Claudia added her wisdom and knowledge, her strong and honest voice, and her pleas to tell our own stories, as well as precious bits from her own. Once she shared the price of her gold wedding band ($5!). Another time she pinpointed a doctrine (magnifying your calling) that she perceived to be pernicious, with quite good, and quite funny reasons. My favorite (class) moment of all occurred after we discussed the significance of Eliza’s hymn, “O My Father.” Claudia quipped that we should all write poems about Heavenly Mother, because then they can become theology.

My favorite non-class moments were different. They were about the fact that I was in an intensive class, while caring for a (still nursing) infant in a state far away from where I live, and where my husband would be. 

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Relief Society Lesson 14: The Gift of the Holy Ghost

Gift of the Holy GhostLe don du Saint-Esprit / 

Click for French Translation/Traduction en français

Near the beginning of this lesson, President Joseph Fielding Smith explained that “every faithful member of the Church ‘has a right to receive the revelations that are expedient and necessary for his [or her] guidance individually.’” He tried to receive this individual revelation himself, particularly in his endeavors to guide his children.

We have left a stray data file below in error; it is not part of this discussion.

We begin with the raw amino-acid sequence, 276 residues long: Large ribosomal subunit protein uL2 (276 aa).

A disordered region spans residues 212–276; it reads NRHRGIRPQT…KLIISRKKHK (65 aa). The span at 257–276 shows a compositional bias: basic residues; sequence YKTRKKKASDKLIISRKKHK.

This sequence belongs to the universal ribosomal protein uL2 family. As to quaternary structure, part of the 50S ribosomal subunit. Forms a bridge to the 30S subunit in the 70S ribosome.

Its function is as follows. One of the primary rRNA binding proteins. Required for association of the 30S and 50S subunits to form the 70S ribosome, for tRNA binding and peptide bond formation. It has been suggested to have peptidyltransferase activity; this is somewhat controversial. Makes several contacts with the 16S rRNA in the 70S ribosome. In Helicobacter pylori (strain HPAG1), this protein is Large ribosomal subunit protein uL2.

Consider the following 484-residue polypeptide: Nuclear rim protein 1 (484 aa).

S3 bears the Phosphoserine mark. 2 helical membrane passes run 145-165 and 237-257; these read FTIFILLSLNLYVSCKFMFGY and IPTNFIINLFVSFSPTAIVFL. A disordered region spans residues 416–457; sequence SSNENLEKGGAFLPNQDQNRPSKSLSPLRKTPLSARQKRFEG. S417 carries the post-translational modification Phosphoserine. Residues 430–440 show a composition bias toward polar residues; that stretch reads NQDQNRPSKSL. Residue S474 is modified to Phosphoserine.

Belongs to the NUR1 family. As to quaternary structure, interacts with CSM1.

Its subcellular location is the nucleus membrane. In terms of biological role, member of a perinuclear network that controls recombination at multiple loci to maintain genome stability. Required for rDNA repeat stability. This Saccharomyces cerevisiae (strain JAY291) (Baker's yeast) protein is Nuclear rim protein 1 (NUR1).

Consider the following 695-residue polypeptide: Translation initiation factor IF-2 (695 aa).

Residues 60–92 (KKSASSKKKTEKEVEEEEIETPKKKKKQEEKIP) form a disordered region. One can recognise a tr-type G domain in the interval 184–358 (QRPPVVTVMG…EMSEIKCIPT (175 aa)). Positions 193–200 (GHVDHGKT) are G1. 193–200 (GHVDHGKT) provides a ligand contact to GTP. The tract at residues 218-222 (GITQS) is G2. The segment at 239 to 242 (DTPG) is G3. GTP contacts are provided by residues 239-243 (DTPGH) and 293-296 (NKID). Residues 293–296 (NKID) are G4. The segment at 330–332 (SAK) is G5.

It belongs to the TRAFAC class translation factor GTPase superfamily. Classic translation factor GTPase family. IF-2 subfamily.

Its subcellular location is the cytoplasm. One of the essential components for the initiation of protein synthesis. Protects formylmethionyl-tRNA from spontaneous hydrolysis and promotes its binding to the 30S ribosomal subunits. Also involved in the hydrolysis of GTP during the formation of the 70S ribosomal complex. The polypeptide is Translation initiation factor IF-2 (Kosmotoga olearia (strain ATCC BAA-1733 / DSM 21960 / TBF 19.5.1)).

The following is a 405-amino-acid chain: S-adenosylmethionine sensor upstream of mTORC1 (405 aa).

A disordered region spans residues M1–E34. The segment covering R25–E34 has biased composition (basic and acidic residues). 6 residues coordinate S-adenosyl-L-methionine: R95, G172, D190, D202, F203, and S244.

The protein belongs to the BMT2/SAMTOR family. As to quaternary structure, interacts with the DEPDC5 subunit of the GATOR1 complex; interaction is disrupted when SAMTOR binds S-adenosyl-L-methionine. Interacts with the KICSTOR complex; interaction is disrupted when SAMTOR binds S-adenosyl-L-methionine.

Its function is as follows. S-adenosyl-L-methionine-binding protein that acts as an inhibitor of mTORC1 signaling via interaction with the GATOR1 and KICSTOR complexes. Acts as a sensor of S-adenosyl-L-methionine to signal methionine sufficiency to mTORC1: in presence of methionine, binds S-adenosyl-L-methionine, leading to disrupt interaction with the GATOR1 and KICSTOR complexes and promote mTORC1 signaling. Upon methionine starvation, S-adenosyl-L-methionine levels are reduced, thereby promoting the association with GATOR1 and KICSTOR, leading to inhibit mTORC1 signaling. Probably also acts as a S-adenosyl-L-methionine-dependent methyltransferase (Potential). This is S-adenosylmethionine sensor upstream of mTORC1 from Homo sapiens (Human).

The Holy Ghost has many names: Comforter, Holy Spirit of Promise, Holy Spirit, The Spirit of God, and so forth. The Holy Ghost has many roles. Just one is to bear record of God, Christ, and “all truth.” If teaching, I might ask class members to share how they have personally experienced the Holy Ghost as these names and roles. Women’s voices are essential, and in this case, rather than seeking them out from Church leaders, I would let the women present speak their truths and experiences. Then I would go on.

As a member of the Godhead, the Holy Ghost “partakes of the things of the Father and the Son and reveals them to those who serve the Lord in faithfulness.”

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Book Review: Letters to a Young Mormon

Letters

I read Adam Miller’s Letters to a Young Mormon a bit ago, to the youngest Mormon I know well. (I think that she was six months, then.) I have been meaning to write a review since that time, but it is difficult to write well (or really, at all) about something so small that means something so big.

Because it is a personal book, perhaps I can begin personally: my Mormon heart has felt broken lately–by PR letter after PR letter, and the poor welcoming of women and men who should not have to fight to belong to the body of Christ. Miller’s words are some of the first to help unbreak it, because they are a reminder of everything good and beautiful in Mormonism. I am sincerely glad that my daughter has heard them, as I sincerely hope that she will hear them again, when she is young and old enough to take them in.

As the title suggests, the book is at least loosely inspired by Rilke’s Letters to a Young Poet. It is made up of twelve letters: Agency, Work, Sin, Faith, Scripture, Prayer, History, Science, Hunger, Sex, Temples, and Eternal Life. Each one begins, “Dear S.,” and ends, “Love, A.” Each is written to his daughter.